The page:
This article has been updated.
While April showers typically bring May flowers, neither are likely for San Antonio this spring as dry conditions continue to plague the state and local watering restrictions tighten.
Weather experts from the National Oceanic and Atmospheric Administration are forecasting a drier-than-usual April and summer for the southern U.S.; about 85% of Texas is already in drought. In response to the continued dry conditions, the San Antonio Water System announced that Stage 2 watering restrictions will begin Wednesday.
Stage 2 water restrictions are issued when the Edwards Aquifer’s monitoring well drops below an average of 650 feet above sea level for 10 days or more. That trigger was reached Tuesday, SAWS officials stated in a press release.
San Antonio has been under Stage 1 watering rules for about a month, but conditions across the state have gotten even more arid over the past several weeks due to La Niña — a weather phenomenon that causes the polar jet stream to move north, causing southern states to see warmer and drier conditions than usual.
Watering days remain the same in Stage 2 as they were in Stage 1, however the hours during which watering is allowed are shortened.
Watering with a sprinkler, irrigation system or soaker hose is allowed only between 7 a.m. and 11 a.m. and from 7 p.m. to 11 p.m. on residents’ designated day, determined by the last number of a customer’s residential address.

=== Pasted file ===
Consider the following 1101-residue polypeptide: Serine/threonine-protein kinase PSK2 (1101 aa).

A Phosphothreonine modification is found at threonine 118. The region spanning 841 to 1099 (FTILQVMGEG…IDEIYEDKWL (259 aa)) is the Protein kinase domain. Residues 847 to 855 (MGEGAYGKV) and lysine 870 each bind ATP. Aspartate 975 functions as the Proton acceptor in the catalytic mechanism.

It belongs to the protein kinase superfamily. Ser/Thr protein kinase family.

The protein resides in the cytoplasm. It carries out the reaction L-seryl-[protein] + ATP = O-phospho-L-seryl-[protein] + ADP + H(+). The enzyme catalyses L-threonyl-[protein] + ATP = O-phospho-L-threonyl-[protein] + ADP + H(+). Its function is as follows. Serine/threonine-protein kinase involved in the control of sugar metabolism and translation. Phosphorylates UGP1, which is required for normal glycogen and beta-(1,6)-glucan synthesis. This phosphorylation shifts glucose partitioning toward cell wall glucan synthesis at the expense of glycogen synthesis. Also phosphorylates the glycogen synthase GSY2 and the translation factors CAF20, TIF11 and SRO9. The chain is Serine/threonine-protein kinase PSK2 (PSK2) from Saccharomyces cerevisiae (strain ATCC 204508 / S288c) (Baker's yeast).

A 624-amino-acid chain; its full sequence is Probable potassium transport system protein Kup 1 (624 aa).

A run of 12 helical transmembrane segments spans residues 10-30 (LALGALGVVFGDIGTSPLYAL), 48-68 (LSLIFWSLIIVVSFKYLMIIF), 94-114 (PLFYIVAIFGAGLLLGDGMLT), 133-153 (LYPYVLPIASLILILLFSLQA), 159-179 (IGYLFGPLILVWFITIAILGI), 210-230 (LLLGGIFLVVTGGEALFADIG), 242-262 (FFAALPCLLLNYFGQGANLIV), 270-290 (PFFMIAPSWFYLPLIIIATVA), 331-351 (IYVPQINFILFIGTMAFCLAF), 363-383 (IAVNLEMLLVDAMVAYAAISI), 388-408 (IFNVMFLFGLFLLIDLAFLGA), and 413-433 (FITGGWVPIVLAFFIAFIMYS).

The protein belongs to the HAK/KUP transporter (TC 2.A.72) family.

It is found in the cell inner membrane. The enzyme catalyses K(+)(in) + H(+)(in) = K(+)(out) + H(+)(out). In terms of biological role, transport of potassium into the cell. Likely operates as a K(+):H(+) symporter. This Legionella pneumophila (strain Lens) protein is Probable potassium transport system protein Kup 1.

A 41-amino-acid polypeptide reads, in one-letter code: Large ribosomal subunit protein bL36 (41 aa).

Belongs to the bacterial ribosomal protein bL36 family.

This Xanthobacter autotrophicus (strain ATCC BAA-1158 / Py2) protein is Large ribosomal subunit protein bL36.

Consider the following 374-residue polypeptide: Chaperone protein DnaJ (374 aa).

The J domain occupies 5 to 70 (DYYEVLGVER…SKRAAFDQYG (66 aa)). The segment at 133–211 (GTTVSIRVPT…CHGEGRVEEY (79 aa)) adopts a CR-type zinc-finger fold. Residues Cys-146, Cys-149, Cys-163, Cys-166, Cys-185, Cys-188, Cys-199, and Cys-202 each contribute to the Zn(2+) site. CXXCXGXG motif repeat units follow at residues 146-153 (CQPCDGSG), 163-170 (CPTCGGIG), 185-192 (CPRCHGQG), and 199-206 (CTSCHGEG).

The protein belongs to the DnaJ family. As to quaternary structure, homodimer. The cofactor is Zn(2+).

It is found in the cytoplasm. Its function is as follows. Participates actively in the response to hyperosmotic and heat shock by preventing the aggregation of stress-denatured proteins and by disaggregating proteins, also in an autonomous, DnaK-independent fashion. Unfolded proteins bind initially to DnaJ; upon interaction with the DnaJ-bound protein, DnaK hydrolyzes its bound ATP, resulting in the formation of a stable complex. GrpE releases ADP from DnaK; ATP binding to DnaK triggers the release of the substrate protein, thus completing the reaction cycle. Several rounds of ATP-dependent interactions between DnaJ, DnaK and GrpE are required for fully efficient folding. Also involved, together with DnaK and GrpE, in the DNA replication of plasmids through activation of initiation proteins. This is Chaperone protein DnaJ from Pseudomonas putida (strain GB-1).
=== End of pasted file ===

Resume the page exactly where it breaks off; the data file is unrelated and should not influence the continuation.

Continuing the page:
- 0 or 1 – Monday
- 2 or 3 – Tuesday
- 4 or 5 – Wednesday
- 6 or 7 – Thursday
- 8 or 9 – Friday
Water waste, such as water running down the street, is prohibited year-round. Watering with a hand-held hose is still allowed at any time on any day.
While San Antonio is expected to see scattered thunderstorms Tuesday evening and Wednesday morning, coming out of watering restrictions can only be considered 15 days after the aquifer is above the trigger level.
Watering restrictions in San Antonio are defined by the level of the Edwards Aquifer, which accounts for just over half of SAWS’ water supplies. Planning for drought and water shortages is one reason SAWS has diversified its water sources over the past two decades, Donovan Burton, vice president of water resources and governmental relations at SAWS, told the San Antonio Report last week.
Amid unusually dry spring conditions, Texas has experienced a rash of wildfires that have scorched tens of thousands of acres. Since Saturday, multiple fire crews have battled a brush fire at Camp Bullis, that has burned an estimated 3,000 acres. As of noon Monday, that fire was roughly 70% contained.
On Tuesday Bexar County Judge Nelson Wolff issued a disaster declaration, effective immediately, to address “the ongoing, dangerous fire conditions” in the county. The declaration includes a ban on outdoor burning; violations are punishable with a $1,000 fine.
As weather conditions become more extreme due to climate change, state climatologists are forecasting droughts will become more prevalent. San Antonio was last in Stage 2 in April of last year, but only for about a week.
The last major drought San Antonio experienced began in 2011 and lasted until 2015. During that time, the city was in Stage 2 water restrictions for 48 of 60 months.